This year marks the 45th year the Milwaukee Art Museum has hosted the Scholastic Art Awards: Wisconsin Exhibition, celebrating the artistic talent of students in grades 7–12 from across our state. Unlike in years past, the exhibition is entirely virtual, with more than two hundred works available for viewing through March 21, 2021.
Selecting the works to include in the annual Scholastic exhibition is a challenge in normal times. When twenty-nine arts professionals from across Milwaukee’s creative community gathered online in early January to judge the over 1,800 art submissions, they all agreed this exhibition of next-generation art felt more essential than ever.
As always, the judges considered each artwork solely on its own merit (without information on the student, educator, or school) in seventeen categories: Architecture & Industrial Design, Ceramics & Glass, Comic Art, Design, Digital Art, Drawing & Illustration, Editorial Cartoon, Expanded Projects, Fashion, Film & Animation, Jewelry, Mixed Media, Painting, Photography, Printmaking, Sculpture, and Senior Art Portfolios. Each panel of judges engaged in close examination of the entries and lively debate over which works exemplified Scholastic’s three core values: originality, technical skill, and the emergence of a personal vision or voice. Everyone shared a profound appreciation and respect for the extra work it took for students, and their heroic teachers, to complete submissions during a time of remote or hybrid learning and reduced access to studio spaces. In the end, the judges awarded 98 Gold Keys, 136 Silver Keys, and 284 Honorable Mention certificates. The artworks that received Gold Key and Silver Key awards are featured in the regional online exhibition; the artworks awarded a Gold Key will compete for Silver and Gold Medals at the national level, in New York.
The 234 artworks on view in the exhibition can truly be said to be the art of now. The work the students created over the past year captures this unique moment in our history and shows these young artists reflecting on their lives, their hopes and fears, what they most cherish, and how they are bearing witness to an unprecedented time. There are films about living in quarantine, images from Black Lives Matter protests, and responses to the climate crisis, alongside tender views of friends, studies of nature, and cutting-edge fashion.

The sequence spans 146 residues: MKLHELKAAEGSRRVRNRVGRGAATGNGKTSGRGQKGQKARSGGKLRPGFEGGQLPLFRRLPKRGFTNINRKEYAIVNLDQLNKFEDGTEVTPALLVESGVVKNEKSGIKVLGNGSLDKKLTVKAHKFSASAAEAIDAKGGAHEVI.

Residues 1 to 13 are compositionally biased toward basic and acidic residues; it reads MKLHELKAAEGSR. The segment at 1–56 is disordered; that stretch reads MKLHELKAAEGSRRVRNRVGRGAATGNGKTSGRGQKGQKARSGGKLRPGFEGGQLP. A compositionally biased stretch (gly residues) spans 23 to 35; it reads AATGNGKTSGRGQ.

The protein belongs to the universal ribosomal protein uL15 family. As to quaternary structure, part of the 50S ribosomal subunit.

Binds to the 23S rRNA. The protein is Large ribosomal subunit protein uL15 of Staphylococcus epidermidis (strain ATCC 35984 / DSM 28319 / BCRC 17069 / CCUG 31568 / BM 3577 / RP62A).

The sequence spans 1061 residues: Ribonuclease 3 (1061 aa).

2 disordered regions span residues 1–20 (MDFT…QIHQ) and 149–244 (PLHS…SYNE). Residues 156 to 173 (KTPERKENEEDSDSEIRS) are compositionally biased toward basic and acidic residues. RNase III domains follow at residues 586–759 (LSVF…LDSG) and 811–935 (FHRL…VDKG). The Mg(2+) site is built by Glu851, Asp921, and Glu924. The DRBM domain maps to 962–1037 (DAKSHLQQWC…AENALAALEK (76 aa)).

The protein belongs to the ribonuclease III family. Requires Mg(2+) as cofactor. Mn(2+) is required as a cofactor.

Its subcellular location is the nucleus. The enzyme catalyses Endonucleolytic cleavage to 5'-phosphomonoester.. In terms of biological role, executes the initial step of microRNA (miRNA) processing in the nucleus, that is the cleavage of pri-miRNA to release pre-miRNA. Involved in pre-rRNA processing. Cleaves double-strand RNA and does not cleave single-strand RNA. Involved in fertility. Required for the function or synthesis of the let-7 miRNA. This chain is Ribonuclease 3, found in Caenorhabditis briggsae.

One of the most challenging tasks for the judges each year is to nominate five works from across media categories for the American Visions Award medal, an award given at the national level for an outstanding artwork from each regional exhibition. The header image above features Wisconsin’s 2020 award recipient, Victoria Fernandez’s We All Hold Hands, and I am pleased to share the five nominees from this year’s exhibition for the 2021 American Visions Award here.
While these works were selected by five separate panels of judges, they all seem to share visceral connections to the psychological experience of living in a more isolated world: painting over one’s image in the mirror, photographing a masked child in a disorienting place, drawing (yes, that’s a drawing!) a boxed-in cat eager to get out, constructing a hat with crows circling overhead, and finishing a ceramic bowl with painted eyes looking heavenward. The art of now.
It is exciting to see this year’s young artists become part of the Scholastic legacy, a program that generations of artists credit for their start. (Andy Warhol famously wore his Gold Key pin well into his fifties!) They join generations of Scholastic Writing Awards alumni, too, including history-making Amanda Gorman, the first-ever National Youth Poet Laureate and youngest known inaugural poet at the 2021 Presidential Inauguration.
Congratulations, 2021 Scholastic Art Awards: Wisconsin Exhibition artists! Thank you for so generously sharing your artwork as a source of beauty, inspiration, and hope for the future in your talented and resilient hands.
Amy Kirschke is Director of Adult, Docent, and School Programs. She works with a team of educators and more than 150 volunteer docents to deliver tours and programs for 50,000 students and more than 5,000 adults each year. At the Museum, you’ll find her facilitating docent training, coordinating gallery talks, and slowing down to take a closer look at art during Slow Art Saturdays.